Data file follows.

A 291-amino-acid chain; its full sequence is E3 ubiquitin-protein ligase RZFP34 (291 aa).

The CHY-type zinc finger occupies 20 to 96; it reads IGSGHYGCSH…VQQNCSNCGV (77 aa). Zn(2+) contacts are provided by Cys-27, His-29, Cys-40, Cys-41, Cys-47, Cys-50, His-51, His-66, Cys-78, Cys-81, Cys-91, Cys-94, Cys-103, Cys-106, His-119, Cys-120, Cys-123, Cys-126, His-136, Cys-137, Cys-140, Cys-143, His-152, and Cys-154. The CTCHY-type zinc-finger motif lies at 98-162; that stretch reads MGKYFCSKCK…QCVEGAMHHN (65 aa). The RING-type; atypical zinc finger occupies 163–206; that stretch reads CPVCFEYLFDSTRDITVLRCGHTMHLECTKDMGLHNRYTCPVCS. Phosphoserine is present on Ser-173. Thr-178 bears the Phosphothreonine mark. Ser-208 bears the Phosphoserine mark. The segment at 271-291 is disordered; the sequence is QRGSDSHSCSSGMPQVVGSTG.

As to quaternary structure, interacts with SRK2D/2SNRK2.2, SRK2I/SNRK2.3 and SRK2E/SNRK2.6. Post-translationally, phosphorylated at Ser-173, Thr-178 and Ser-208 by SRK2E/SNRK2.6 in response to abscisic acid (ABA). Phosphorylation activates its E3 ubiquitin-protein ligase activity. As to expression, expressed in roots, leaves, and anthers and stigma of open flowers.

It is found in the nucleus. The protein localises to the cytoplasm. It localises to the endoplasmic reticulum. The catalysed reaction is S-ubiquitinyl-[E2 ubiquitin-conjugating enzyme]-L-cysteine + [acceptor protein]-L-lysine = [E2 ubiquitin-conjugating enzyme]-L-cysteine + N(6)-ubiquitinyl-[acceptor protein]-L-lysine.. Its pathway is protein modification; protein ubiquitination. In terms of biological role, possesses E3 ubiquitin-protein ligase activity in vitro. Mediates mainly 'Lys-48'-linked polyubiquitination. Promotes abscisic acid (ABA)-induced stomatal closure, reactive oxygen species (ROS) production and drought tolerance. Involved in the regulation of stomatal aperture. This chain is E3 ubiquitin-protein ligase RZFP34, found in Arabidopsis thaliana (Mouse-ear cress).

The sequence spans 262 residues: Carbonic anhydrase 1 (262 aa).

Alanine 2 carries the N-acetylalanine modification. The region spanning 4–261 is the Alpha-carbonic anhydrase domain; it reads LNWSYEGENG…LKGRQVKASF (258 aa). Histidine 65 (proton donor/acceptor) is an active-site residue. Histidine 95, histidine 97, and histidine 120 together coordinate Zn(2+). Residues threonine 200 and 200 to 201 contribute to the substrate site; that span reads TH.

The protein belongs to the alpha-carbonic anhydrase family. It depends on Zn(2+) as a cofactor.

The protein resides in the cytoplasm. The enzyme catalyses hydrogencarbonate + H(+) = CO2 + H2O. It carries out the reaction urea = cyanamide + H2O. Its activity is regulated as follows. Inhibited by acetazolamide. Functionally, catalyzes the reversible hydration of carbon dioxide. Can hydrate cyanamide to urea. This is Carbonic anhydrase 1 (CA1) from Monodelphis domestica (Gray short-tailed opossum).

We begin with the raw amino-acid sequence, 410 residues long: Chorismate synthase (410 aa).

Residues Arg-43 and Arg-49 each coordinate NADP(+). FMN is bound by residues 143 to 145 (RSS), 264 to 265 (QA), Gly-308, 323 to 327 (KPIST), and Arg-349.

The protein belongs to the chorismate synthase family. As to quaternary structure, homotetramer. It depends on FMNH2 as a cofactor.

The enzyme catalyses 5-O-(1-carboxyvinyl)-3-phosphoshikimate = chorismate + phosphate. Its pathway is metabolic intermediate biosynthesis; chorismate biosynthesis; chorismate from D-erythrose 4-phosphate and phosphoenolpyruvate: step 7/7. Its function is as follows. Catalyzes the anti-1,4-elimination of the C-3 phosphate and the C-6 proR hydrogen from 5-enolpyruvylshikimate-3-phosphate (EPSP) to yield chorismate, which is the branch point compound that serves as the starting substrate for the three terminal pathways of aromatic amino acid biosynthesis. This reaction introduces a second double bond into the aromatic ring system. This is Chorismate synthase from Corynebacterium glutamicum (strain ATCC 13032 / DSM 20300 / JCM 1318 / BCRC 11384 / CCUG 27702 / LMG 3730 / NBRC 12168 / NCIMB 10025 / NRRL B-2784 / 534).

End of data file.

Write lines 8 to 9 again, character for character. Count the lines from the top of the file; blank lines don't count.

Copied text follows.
The protein resides in the cytoplasm. The enzyme catalyses hydrogencarbonate + H(+) = CO2 + H2O. It carries out the reaction urea = cyanamide + H2O. Its activity is regulated as follows. Inhibited by acetazolamide. Functionally, catalyzes the reversible hydration of carbon dioxide. Can hydrate cyanamide to urea. This is Carbonic anhydrase 1 (CA1) from Monodelphis domestica (Gray short-tailed opossum).

We begin with the raw amino-acid sequence, 410 residues long: Chorismate synthase (410 aa).